Yes, developers need to create products that take advantage of the latest technology, but not move so quickly the rest of us can’t keep up. Developers need to clearly explain to their customers what they are doing before they will buy it. Change for change’s sake may create stunning press releases, but it won’t sell products.
These are difficult times for our industry. Developers need to keep making sales to stay in business and create new products. But, end-users don’t want to invest in technology unless they know they can use it for at least a few years. This creates an environment where we hold off buying because we don’t understand the technology; and, instead, cling to yesterday’s products because we understand how they work.
The solution revolves around education and learning. The more we know, the better decisions we can make. The better training resources that are available, the easier it is for us to determine whether that product makes sense for us.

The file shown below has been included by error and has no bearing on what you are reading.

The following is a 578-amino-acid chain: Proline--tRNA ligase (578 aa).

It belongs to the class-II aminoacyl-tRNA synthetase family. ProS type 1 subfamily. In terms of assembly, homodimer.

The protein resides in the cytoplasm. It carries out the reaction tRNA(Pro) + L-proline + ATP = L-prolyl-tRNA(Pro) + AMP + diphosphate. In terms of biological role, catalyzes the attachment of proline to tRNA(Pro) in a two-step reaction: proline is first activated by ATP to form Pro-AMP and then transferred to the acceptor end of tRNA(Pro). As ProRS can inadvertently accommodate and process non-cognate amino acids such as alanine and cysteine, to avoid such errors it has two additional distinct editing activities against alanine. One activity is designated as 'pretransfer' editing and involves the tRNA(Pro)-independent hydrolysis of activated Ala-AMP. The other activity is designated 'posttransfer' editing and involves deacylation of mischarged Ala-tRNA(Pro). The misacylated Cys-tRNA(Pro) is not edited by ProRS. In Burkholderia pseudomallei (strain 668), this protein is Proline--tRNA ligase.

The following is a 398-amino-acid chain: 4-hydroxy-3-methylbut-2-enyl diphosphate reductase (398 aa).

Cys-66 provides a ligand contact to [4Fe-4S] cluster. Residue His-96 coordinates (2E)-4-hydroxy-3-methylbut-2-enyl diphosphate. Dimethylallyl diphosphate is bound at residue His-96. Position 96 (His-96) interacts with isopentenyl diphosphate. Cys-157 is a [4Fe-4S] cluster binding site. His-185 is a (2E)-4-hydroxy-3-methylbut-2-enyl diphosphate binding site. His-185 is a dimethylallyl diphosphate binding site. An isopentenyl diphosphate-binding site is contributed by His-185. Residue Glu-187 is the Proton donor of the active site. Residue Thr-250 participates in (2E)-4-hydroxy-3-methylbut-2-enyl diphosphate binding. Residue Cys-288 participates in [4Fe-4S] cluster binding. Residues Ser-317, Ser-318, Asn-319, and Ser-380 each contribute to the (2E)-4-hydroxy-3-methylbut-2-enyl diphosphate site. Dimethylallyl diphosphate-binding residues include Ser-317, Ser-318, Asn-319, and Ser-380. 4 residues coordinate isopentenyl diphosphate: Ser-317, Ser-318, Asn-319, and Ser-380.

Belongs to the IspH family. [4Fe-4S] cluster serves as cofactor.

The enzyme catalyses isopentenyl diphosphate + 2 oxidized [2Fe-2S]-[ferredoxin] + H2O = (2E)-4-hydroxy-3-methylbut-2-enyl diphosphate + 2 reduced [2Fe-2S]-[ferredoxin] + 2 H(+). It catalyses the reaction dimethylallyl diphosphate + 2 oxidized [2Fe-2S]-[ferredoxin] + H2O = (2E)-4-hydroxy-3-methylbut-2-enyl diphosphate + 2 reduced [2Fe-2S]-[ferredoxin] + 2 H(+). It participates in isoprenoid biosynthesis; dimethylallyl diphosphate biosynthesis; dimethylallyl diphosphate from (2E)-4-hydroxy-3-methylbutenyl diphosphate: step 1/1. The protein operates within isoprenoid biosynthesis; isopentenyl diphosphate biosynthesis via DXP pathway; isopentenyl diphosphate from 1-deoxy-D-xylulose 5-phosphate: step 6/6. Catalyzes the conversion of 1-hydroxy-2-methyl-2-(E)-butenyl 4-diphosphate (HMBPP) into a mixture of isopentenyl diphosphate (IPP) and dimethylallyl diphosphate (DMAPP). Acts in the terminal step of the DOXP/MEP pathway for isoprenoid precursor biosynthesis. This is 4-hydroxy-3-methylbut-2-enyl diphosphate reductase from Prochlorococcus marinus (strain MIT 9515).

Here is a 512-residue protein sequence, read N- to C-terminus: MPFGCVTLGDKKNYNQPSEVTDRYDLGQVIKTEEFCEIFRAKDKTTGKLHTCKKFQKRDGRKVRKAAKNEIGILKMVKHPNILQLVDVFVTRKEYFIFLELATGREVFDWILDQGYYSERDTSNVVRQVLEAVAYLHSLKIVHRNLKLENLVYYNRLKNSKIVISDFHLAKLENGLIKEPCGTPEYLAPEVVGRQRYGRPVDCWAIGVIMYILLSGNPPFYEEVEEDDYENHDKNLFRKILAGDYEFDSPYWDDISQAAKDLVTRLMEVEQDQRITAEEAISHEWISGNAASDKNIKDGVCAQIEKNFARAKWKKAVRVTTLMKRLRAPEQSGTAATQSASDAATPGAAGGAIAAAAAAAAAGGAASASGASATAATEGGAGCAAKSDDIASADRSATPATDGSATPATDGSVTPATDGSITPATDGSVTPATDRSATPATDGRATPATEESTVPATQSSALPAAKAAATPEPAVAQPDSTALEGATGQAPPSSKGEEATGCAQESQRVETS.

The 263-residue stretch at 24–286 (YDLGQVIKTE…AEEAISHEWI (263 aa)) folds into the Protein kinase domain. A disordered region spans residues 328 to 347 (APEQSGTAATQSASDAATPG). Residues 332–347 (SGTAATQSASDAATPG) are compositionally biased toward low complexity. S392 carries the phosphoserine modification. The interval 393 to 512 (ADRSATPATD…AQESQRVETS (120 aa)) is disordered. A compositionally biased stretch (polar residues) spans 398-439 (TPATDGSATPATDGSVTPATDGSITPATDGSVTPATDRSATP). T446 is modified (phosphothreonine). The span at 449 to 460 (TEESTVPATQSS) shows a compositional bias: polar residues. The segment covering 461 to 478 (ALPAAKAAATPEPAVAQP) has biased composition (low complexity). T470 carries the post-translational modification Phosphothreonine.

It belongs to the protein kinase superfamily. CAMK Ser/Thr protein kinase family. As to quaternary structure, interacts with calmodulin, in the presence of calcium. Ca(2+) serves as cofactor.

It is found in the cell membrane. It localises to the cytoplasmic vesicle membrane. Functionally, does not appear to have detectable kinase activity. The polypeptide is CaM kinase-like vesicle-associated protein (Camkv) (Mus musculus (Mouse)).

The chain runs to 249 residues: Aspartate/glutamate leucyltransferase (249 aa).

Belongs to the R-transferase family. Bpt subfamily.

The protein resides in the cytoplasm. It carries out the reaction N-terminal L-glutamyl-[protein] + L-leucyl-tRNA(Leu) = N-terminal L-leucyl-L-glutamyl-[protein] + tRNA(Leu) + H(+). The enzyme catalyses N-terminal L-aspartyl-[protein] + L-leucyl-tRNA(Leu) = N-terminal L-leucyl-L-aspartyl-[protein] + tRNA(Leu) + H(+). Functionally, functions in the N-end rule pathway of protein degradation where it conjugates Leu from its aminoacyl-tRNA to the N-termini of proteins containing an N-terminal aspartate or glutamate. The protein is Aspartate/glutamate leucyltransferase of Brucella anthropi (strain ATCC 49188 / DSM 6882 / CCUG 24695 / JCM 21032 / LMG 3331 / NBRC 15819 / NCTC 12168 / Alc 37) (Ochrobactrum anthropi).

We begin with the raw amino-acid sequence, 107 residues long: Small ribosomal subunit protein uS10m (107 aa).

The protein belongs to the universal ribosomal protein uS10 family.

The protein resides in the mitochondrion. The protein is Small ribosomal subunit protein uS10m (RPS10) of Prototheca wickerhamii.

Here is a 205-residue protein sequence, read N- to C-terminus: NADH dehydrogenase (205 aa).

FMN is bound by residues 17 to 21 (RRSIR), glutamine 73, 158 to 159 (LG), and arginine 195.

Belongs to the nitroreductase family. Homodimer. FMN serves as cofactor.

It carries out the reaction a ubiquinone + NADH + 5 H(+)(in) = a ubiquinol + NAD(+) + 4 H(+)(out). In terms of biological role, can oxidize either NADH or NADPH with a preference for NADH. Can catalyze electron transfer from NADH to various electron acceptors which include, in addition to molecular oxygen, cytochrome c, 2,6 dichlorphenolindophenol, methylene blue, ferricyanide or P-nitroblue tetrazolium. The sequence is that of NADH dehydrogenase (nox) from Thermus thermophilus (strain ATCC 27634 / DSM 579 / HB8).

It is truly hard to start learning something new. It is easy to say: “I know enough;” to coast on what we know rather than learn what we don’t. But, easier is not wise. Wisdom is recognizing that we are limited by what we know; we only grow when we are learning.
Even when it would just feel a whole lot better to pull the blankets up higher and go back to sleep. As my good friend, Bruce Nazarian, often said: “We can sleep when we are dead.”
11 Responses to Enough is Never Enough
I’m not sure history is “dead”…….seems like they keep trying to rewrite it to fit:-)!
Well said! I swear you were reading my mind. The biggest hurdle I had to overcome years ago was giving up control and just downloading and trusting it will work not knowing HOW it works.
Can I feel better about my lazy self if I keep reading Larry Jordan downloading Larry Jordan and try to hit as many Larry Jordan webinars as possible? You are my main answer to that older grumpier part of my brain that keeps complaining “you should be learning more!”.
Thanks for this again-spot-on observation Larry and for letting me say “shut up I’m trying!” to that part of my brain.
All we can do is try – some of us from the computer, others from a rocking chair.
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Larry, I’m 71, surely older than you, and you can take solace in the fact that I’m still learning my editing techniques from you. As a life long photog I switched to video to stay ahead of “the crowd” about 4 years ago and haven’t looked back. Your tutorials have been my guiding light.